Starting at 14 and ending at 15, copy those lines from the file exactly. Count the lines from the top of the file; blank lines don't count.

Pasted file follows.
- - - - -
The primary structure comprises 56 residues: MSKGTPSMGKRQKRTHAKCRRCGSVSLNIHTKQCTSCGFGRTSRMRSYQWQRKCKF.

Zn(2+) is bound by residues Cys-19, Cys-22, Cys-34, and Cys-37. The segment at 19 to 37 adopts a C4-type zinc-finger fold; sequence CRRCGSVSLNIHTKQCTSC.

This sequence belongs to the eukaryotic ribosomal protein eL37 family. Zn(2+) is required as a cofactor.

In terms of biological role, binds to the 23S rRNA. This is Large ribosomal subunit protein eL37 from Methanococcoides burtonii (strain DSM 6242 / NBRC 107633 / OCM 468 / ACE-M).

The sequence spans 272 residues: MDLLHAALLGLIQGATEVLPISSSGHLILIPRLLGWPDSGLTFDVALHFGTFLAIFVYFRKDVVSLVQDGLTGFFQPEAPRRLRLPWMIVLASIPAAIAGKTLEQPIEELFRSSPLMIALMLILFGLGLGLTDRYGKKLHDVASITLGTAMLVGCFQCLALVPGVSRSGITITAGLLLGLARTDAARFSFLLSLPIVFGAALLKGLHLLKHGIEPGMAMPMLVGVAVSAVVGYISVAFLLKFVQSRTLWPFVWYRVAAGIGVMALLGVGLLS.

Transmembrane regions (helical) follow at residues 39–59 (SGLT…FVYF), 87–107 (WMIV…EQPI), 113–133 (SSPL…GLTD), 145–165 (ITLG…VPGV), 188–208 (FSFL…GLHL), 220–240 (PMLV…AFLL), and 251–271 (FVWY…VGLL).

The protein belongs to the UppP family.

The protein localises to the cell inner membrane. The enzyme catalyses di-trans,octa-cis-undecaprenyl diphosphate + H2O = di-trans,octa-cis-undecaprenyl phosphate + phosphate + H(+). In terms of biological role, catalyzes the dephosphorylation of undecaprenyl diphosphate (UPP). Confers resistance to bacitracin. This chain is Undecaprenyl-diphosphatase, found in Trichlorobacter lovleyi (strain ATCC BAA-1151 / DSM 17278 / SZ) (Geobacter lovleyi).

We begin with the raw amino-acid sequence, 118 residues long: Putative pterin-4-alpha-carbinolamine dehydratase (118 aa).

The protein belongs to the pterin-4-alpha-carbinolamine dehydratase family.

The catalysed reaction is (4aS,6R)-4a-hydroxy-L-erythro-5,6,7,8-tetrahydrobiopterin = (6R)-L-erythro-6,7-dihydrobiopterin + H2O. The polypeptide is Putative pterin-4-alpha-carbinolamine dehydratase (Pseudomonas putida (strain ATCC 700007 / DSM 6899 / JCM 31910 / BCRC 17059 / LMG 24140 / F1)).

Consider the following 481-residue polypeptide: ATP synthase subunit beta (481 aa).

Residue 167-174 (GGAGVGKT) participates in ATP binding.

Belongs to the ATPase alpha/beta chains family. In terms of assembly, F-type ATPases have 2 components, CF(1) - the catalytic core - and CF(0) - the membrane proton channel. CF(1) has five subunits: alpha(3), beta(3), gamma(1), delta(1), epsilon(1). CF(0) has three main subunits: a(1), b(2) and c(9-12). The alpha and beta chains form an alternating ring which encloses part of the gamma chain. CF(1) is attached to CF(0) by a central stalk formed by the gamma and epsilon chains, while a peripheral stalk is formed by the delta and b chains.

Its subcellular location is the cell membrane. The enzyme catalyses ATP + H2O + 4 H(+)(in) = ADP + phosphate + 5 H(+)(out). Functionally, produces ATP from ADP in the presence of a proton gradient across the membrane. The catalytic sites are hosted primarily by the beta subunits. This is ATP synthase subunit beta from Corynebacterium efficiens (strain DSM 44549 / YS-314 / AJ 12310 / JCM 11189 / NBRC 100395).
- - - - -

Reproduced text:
Belongs to the ATPase alpha/beta chains family. In terms of assembly, F-type ATPases have 2 components, CF(1) - the catalytic core - and CF(0) - the membrane proton channel. CF(1) has five subunits: alpha(3), beta(3), gamma(1), delta(1), epsilon(1). CF(0) has three main subunits: a(1), b(2) and c(9-12). The alpha and beta chains form an alternating ring which encloses part of the gamma chain. CF(1) is attached to CF(0) by a central stalk formed by the gamma and epsilon chains, while a peripheral stalk is formed by the delta and b chains.

Its subcellular location is the cell membrane. The enzyme catalyses ATP + H2O + 4 H(+)(in) = ADP + phosphate + 5 H(+)(out). Functionally, produces ATP from ADP in the presence of a proton gradient across the membrane. The catalytic sites are hosted primarily by the beta subunits. This is ATP synthase subunit beta from Corynebacterium efficiens (strain DSM 44549 / YS-314 / AJ 12310 / JCM 11189 / NBRC 100395).